― Mireille Guiliano, French Women Don’t Get Fat: The Secret of Eating for Pleasure
2. Mindful eating and weight loss
Mindful eating also helps us to become more aware of what we are eating and how much we are eating. If you want to enjoy food more, lose weight and feel healthier than mindful eating is for you! Yes, I did say lose weight. This depends on what and how you eat but typically when we eat too fast we overeat. It takes a little time for our stomachs to register we are full. When we slow our eating we allow time for our brains to register we are full so we eat less.
- Mindful eating is simple, just remember to slow down and enjoy your meals.
- Before you dig in, notice the presentation, the colors, ingredients, and scents.
- Take one bite at a time and note the taste and texture. Is it smooth or crunchy? Does it melt in your mouth? Sweet or savory?
Before you take your next bite note how you feel. Warm, refreshed, satisfied, hungry, full?
- Every time you catch yourself getting distracted and eating too quickly pause, take a break and breathe for a moment. Go back to noticing your food and how you feel.
As with all mindfulness practices, remember to be patient with yourself, relax, observe & enjoy the pleasures of eating.
This is an excellent chance to practice mindfulness. You have some time to yourself without anyone disturbing you.
- First, take a few deep breaths and notice how the water feels on your skin. Is it steamy or refreshing?
- Showering and bathing is a very sensual time. What does the soap smell like? Listen to the water splashing or swishing around you. Tune in and enjoy the peace.
- When you get out, stay in the zone. Notice how the fluffy towel feels.
Take a moment to pamper yourself with body brushing &/or a full-body moisturizer.
As well as practicing this for a couple of minutes every time you wash you can also set aside self-care time for a more extended bath. Light some candles, add some bath salts and bubble bath, brew your favorite herbal tea, put on some soothing music, breathe and relax.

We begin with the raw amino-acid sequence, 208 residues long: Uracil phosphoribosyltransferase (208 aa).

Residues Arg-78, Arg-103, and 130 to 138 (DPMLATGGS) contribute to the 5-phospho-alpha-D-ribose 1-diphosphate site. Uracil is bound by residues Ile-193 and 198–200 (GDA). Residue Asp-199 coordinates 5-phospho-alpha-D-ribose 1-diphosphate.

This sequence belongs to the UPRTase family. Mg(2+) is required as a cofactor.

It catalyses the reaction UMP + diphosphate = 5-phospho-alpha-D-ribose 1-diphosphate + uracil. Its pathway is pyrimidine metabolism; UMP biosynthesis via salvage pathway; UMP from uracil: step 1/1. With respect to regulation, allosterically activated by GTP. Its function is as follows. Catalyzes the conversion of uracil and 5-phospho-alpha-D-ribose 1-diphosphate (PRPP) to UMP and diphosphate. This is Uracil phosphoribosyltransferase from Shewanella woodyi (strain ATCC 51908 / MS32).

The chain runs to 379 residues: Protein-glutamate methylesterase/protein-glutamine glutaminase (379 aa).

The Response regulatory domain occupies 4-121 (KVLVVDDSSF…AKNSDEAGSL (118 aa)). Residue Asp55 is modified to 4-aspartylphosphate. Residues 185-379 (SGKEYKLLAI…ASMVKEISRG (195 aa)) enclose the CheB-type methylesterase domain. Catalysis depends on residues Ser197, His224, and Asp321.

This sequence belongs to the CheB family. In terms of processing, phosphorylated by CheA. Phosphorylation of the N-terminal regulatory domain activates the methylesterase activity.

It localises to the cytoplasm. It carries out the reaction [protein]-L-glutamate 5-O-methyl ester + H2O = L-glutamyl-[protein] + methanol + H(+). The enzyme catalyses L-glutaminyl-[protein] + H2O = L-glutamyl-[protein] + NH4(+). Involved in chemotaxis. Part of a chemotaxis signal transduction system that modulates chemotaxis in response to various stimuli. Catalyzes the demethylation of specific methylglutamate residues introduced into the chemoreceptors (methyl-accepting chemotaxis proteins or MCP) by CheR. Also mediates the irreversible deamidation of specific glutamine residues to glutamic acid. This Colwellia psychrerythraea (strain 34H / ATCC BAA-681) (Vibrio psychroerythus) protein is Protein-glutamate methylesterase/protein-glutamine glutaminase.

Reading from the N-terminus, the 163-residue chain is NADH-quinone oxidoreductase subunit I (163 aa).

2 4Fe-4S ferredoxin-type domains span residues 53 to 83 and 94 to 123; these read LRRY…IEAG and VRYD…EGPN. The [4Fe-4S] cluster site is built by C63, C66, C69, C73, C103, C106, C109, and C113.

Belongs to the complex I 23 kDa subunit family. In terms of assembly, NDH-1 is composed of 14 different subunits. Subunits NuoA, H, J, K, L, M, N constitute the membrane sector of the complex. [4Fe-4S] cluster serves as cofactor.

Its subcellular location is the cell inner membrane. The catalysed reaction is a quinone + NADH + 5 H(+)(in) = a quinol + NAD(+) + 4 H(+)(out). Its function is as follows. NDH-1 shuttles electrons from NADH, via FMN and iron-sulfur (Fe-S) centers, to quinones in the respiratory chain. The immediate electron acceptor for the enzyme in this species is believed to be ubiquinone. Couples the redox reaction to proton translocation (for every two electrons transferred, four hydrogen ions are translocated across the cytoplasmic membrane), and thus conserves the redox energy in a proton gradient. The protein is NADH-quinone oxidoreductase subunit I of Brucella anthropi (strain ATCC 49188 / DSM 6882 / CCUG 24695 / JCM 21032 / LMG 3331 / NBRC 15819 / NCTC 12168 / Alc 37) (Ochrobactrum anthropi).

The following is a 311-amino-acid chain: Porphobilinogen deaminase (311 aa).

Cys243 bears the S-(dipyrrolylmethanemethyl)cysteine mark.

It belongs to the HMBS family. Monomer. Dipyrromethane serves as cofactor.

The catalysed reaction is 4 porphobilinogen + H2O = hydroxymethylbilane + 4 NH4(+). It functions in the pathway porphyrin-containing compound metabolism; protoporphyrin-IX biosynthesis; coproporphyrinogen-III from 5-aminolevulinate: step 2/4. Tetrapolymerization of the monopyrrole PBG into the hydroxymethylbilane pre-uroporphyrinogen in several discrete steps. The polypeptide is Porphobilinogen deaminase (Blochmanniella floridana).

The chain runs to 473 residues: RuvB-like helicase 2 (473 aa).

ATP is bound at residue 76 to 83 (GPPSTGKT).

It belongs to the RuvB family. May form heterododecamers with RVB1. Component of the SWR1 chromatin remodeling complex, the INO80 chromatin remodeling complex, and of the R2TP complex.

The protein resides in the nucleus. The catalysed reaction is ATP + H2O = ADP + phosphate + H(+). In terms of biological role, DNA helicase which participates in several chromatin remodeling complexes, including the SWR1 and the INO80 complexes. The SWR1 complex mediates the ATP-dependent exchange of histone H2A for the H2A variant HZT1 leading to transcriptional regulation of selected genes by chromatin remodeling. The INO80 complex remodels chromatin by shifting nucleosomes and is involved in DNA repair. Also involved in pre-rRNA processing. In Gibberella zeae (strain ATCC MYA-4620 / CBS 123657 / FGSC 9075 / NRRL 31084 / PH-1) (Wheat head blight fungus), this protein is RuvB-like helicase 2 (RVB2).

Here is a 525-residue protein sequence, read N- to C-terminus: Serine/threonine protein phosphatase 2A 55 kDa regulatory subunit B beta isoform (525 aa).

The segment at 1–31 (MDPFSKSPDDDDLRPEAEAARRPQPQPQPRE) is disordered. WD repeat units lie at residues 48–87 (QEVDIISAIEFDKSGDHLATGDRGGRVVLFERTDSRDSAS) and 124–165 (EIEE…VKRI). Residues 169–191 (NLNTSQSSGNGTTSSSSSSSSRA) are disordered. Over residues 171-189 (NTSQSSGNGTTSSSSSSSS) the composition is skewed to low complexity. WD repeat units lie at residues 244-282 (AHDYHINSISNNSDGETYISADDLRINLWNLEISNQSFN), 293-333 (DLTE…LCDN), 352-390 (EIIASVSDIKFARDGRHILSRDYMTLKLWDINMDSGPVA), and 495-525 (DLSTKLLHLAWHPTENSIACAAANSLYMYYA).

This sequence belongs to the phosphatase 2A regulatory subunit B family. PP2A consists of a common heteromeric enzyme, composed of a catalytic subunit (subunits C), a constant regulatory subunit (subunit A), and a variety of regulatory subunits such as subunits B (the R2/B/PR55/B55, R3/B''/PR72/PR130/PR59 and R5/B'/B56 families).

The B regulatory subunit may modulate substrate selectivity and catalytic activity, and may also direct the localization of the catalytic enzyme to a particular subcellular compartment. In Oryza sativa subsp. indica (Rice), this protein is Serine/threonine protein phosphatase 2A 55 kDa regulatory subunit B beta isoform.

4. While waiting in line
Waiting in line can be one of the more monotonous parts of the day. Waiting in line to buy your groceries, waiting to bank a cheque, waiting in line at the clothing store. Why not turn it into a chance to get some meditation practice in?
- Take a moment to focus on your breath, slow down and clear your mind. Breathe in and out through your nose. Feel your stomach and chest expand and contract with your breath.
- Now just like in the walking mindfulness practice tune in to feel the grounding sensation of your feet connecting with the ground.
- Pay attention to your surroundings. Notice any sounds or smells? What is the temperature like? Is there a breeze? How is the lighting in the room?
- Then when you are next start to bring your breath back to normal. You will find the time has passed by and instead of feeling bored you feel refreshed.
5. During household chores
Just like waiting in line this can be a monotonous task, or you can turn it into a moment of peace. Your focus will depend on what you are doing but as we have discussed earlier take a moment to slow down and focus on your breathing. Then tune into your surroundings, notice the physical sensations you are experiencing, your movement, the temperature, the breeze and anything else you notice. Next pay attention to the sounds and smells of your environment.
When you are ready to come out of your heightened state of focus reverse the process. Focus on your surroundings, then go back to focusing on your breath for a few moments. At the end of any mindfulness practice always remember to note how you are feeling now compared to before you started.